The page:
— Michaël has said that this body of work is, of all his work, the most engaged with the contemporary condition. That seems initially like a strange assertion, given that the costumes evoke this particularly ritualistic, paganistic atmosphere which seems not to be of our time. Yet of course our time is a brutal one. These images are both brutal and distant; violent and seemingly unmoved by violence.

 

A

Jeffrey Grove

— The costume seems to me to denote someone who is both absolutely present and antithetically absent. For me, that is the perfect metaphor for how Michaël has always described the subjects of his work. The shifting of scale – the figures are often miniaturised against outsized backgrounds – combines with the way that he domesticates these exotic, eastern kabuki costumes. They are brought into the home.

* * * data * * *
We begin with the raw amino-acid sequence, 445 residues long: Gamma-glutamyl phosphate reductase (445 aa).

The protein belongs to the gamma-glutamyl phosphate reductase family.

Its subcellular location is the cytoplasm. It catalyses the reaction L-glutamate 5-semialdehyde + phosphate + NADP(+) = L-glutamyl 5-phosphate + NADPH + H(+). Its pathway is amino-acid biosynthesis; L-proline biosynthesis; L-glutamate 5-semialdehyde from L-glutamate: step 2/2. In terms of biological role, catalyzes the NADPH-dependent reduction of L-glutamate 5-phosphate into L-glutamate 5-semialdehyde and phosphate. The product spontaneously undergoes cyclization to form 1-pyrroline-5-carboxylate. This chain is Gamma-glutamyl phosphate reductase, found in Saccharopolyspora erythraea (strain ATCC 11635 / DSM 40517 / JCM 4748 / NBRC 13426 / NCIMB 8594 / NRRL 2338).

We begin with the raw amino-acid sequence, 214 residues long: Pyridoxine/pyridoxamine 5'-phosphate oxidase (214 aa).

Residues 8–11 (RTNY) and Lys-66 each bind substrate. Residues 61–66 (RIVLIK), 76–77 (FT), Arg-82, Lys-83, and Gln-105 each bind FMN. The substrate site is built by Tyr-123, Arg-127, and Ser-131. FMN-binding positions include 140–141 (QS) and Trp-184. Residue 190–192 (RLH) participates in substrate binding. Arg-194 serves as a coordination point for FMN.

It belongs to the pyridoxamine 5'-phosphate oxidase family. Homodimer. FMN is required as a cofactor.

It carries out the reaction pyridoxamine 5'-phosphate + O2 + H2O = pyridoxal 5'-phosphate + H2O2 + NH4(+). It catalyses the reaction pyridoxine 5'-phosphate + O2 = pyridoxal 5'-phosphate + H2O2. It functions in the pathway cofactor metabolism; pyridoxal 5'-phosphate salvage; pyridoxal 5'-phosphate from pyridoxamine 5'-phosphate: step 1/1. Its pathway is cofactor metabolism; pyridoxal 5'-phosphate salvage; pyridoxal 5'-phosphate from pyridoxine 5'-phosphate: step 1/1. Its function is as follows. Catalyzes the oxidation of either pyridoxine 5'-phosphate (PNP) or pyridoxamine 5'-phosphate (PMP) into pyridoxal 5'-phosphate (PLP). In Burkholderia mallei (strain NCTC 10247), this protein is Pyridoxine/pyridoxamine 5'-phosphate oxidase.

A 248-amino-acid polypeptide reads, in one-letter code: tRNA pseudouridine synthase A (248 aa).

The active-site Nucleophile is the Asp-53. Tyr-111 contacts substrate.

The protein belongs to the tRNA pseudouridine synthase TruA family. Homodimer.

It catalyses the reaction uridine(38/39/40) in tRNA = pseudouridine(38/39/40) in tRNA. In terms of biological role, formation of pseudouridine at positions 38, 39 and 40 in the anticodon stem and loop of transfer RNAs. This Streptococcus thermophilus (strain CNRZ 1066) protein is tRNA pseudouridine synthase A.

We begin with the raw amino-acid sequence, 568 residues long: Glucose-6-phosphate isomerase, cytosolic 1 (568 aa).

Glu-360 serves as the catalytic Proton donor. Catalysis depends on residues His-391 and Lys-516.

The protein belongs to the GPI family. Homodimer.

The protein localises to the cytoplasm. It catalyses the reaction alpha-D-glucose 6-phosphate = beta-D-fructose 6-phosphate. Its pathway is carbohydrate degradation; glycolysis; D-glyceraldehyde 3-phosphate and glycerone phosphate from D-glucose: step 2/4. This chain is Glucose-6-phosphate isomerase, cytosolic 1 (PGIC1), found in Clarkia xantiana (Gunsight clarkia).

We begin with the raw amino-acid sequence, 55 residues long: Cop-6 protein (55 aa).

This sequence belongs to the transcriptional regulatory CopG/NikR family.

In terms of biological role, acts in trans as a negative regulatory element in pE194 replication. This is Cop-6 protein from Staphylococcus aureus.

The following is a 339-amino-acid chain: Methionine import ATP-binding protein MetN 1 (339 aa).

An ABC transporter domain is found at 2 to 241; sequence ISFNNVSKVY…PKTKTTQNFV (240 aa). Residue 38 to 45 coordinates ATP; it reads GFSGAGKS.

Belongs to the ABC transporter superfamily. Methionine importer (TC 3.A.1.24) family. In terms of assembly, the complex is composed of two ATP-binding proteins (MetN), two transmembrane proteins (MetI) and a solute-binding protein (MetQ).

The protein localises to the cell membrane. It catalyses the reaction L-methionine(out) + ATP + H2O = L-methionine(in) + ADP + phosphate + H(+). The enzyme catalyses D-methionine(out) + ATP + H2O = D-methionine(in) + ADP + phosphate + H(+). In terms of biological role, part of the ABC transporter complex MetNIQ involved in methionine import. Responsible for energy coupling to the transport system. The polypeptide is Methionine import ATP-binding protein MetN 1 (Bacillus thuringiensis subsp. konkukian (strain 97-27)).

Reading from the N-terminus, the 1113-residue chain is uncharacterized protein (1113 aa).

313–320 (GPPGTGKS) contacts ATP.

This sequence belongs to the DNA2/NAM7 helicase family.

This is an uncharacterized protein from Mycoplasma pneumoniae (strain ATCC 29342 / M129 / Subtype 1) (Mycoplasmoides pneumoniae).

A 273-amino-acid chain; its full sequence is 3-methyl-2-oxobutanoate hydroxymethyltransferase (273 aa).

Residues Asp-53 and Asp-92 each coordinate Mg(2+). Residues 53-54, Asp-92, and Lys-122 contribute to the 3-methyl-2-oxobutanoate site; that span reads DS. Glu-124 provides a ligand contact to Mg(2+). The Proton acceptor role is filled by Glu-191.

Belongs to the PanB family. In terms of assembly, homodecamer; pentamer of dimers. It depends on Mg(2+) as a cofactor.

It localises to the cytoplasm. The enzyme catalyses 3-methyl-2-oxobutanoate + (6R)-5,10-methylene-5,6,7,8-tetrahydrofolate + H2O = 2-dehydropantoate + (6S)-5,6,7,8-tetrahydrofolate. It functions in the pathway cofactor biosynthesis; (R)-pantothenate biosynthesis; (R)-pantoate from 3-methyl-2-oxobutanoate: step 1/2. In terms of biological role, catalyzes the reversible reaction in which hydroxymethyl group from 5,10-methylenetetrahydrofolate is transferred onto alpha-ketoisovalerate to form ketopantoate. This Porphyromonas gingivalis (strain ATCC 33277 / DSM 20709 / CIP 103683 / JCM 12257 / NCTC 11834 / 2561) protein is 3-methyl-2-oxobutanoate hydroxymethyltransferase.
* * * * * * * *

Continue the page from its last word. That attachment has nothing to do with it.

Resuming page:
I was talking to Michaël yesterday and I pointed out the gruesomeness of one painting, in which a woman is clutching a severed limb. He looking nonplussed and just said, ‘yes, but we see severed limbs all the time.’ And of course, he is absolutely right. We might not see them on the streets of London, but in other parts of the world it’s a more familiar sight. If you watch television you see images of murder, torture and rape every night; those are the most popular shows in America. Michaël is in some sense a Pop artist, because what could be a more accurate reflection of today’s culture than this?

 


ABOUT THE CONTRIBUTOR


Ben Eastham is co-founder and editor of The White Review